logistics companies and life sciences (21% each). The sectors with the lowest proportion of women at this hierarchical level are banks, with

11%, and the manufacturing industry, with 12%. The situation on the executive boards looks a bit different: In the insurance industry, 11%

of executive board members are women, while this figure is 3% in the real-estate sector. The percentage in most sectors (8%) is close to the

average for all participating companies.

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5 A Breakdown of Gender Diversity by Sector

5.2 Percentages of Women in Individual Sectors

The sectors have very divergent basic requirements regarding the proportion of women, which can be taken into account in defining

diversity goals and the relevant comparative values. Therefore, it is important to take a more specific look at the starting point

and the current pipeline for female talent of the individual sectors.

Banking

CEO

EB

Senior

management

Middle

Management

General

workforce

4 %

9 %

11 %

20 %

43 %

The survey sample of the banking industry covers 23 institutions,

including major banks, several large private banks, and 9 cantonal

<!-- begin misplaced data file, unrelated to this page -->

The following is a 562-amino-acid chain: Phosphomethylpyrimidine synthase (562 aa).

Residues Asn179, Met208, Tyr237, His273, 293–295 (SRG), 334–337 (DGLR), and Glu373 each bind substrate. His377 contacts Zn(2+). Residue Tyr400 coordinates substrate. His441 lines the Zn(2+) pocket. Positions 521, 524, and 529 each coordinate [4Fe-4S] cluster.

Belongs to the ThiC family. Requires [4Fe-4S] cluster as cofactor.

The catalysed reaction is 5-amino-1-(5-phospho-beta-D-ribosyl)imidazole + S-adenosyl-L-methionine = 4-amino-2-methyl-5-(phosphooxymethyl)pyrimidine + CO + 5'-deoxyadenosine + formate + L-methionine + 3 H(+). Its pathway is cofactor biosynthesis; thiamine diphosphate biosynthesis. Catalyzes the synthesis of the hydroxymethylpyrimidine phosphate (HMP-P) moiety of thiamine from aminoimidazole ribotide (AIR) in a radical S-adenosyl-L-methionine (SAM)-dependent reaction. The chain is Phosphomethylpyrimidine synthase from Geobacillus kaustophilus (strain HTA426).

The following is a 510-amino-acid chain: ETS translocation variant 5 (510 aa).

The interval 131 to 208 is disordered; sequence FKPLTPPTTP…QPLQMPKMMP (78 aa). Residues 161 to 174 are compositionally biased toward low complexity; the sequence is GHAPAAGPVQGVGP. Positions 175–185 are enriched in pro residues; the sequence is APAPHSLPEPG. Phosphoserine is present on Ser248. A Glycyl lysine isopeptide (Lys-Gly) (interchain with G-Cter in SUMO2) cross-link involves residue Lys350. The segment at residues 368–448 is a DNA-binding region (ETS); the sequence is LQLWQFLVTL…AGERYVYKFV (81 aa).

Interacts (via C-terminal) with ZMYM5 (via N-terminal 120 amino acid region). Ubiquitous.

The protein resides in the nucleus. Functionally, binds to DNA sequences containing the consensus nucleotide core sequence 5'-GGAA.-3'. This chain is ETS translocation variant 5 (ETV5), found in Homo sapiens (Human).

banks. In comparison to the overall sample, the proportion of

women in the workforce is higher than average at 43%, while it is

below average in middle management (20%) and senior management

(11%). At the participating banks, 9% of the executive board

members and 4% of the CEOs are women. With 22% of supervisory

board members and 9% of SB presidents being women, banks have

achieved a relatively high level of gender diversity on these strategic

management boards.

Insurance

CEO

EB

Senior

management

Middle

Management

General

workforce

8 %

11 %

13 %

24 %

43 %

More than 43% of the workforce of the insurance companies taking

part in the survey are women. Thus, there is great potential to

improve gender diversity at the top by developing internal talent.

The proportion of women is 24% in middle management, and 13%

in senior management. Both of these figures are above average in

comparison to the overall sample. There is a female CEO at 8% of

the insurance companies, and 11 percent of the executive board

members are women. There is no female supervisory board president

but women represent 19% of all board members.

Media/ICT

CEO

EB

Senior

management

Middle

Management

General

workforce

0 %

10 %

22 %

22 %

35 %

Media/information and communications technology companies are

classified as an industry cluster because the job profiles and areas

of activity of these companies are rapidly converging. At 22%, the

proportion of women at the middle and senior management level

in this industry cluster is high. On the executive boards, 10% of the

members are women, while there are no CEOs at the participating

companies. The percentages on the management level are high

compared to the overall sample, especially considering that the

proportion of women in the general workforce is just 35%. Women

represent 16% of all supervisory board members in the media/ICT

cluster, while there are no female SB presidents.

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5 A Breakdown of Gender Diversity by Sector | 5.2 The Percentages of Women in the Individual Sectors

Professional Services